One-third of Spokane Public School students were dropping out in 2006. Many students who started college never got a technical certificate or a two-year or four-year degree.
To empower young people and expand educational opportunities to improve health, Spokane County is transforming its approach to student success. County leaders—including school officials, local universities, the business community and other partners—responded with a series of innovative steps, including full-day kindergarten; skill-building training sessions for young students; a real-time early-warning system to monitor student attendance and grades; and targeted dropout prevention programs designed to be supportive rather than focusing on punishment.
The plan is working—and the results will continue to pay dividends.
“There are so many linkages between health and education,” says Lyndia Wilson, Division Director at Spokane Regional Health District (SRHD). “Individuals who have more education are more likely to make better decisions about tobacco and alcohol, sexual activity and other risky behaviors. At the same time, better education makes you eligible for better-paying jobs that have health insurance, wellness programs, and other benefits.”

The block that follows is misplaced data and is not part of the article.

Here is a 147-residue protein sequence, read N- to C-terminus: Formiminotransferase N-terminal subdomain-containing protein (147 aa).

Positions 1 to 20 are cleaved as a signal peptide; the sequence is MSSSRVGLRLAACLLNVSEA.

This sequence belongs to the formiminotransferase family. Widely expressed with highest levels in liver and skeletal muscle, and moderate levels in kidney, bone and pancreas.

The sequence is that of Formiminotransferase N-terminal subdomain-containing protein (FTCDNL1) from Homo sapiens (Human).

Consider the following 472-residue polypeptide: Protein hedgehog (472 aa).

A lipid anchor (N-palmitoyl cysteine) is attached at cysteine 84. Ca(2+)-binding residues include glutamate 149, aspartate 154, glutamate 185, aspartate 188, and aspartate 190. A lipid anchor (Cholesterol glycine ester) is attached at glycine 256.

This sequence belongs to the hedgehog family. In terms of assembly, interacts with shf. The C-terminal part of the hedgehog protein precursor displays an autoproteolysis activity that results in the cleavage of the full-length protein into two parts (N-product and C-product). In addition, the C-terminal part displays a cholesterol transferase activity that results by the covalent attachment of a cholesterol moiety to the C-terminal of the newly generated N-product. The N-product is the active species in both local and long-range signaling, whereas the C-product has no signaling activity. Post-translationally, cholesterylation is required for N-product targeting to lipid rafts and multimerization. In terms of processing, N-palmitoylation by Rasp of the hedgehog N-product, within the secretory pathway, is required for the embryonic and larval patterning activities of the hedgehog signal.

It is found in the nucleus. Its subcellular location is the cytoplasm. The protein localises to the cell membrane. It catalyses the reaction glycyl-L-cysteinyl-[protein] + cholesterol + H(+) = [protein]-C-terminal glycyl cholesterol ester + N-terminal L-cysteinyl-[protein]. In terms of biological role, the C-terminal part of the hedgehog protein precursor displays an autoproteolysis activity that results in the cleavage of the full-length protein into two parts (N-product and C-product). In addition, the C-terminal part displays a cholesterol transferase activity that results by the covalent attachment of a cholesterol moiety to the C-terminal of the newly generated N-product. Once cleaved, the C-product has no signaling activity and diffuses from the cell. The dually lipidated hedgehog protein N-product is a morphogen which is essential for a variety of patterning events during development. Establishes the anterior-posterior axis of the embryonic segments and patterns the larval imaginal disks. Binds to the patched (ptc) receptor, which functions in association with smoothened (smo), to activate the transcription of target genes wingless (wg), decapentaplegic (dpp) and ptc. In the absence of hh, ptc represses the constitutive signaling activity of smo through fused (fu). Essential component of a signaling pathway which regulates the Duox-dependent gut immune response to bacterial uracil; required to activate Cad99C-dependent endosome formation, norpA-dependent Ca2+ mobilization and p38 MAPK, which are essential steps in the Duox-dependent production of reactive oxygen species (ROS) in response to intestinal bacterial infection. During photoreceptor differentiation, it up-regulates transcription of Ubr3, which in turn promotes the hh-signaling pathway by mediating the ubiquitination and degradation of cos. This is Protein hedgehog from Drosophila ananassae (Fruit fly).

Other health efforts in Spokane County build on education achievements by empowering youth and fostering youth advocacy to enact healthy changes in the community. A Neighborhoods Matter initiative trains youth advocates who successfully lobbied the Spokane City Council for the bulldozing of a drug house, zoning limits on junk food advertising, and preserving local public library hours. As a result of complementary efforts, a one-tenth cent sales tax now supports community-based mental health and criminal justice services.
By complementing the laser focus on improving graduation rates with these other initiatives to address the root causes of poor health, community partners are making a positive impact on the ability of every child to succeed.